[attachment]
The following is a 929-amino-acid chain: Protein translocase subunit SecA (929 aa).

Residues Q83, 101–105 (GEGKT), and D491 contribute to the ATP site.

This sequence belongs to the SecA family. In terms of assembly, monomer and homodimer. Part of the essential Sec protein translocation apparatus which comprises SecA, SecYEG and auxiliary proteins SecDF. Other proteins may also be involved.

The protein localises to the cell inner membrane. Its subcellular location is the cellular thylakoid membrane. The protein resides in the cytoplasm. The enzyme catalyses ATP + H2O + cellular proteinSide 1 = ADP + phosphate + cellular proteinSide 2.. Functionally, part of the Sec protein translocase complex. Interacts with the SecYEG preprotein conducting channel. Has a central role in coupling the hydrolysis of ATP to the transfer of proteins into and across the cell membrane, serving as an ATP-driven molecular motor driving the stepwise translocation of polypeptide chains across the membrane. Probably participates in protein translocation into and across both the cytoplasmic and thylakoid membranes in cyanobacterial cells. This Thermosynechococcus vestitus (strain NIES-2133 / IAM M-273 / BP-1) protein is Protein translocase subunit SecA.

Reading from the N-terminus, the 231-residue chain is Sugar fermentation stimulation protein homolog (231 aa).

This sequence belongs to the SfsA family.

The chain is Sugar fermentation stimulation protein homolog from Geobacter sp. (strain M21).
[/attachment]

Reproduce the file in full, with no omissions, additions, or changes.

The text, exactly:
The following is a 929-amino-acid chain: Protein translocase subunit SecA (929 aa).

Residues Q83, 101–105 (GEGKT), and D491 contribute to the ATP site.

This sequence belongs to the SecA family. In terms of assembly, monomer and homodimer. Part of the essential Sec protein translocation apparatus which comprises SecA, SecYEG and auxiliary proteins SecDF. Other proteins may also be involved.

The protein localises to the cell inner membrane. Its subcellular location is the cellular thylakoid membrane. The protein resides in the cytoplasm. The enzyme catalyses ATP + H2O + cellular proteinSide 1 = ADP + phosphate + cellular proteinSide 2.. Functionally, part of the Sec protein translocase complex. Interacts with the SecYEG preprotein conducting channel. Has a central role in coupling the hydrolysis of ATP to the transfer of proteins into and across the cell membrane, serving as an ATP-driven molecular motor driving the stepwise translocation of polypeptide chains across the membrane. Probably participates in protein translocation into and across both the cytoplasmic and thylakoid membranes in cyanobacterial cells. This Thermosynechococcus vestitus (strain NIES-2133 / IAM M-273 / BP-1) protein is Protein translocase subunit SecA.

Reading from the N-terminus, the 231-residue chain is Sugar fermentation stimulation protein homolog (231 aa).

This sequence belongs to the SfsA family.

The chain is Sugar fermentation stimulation protein homolog from Geobacter sp. (strain M21).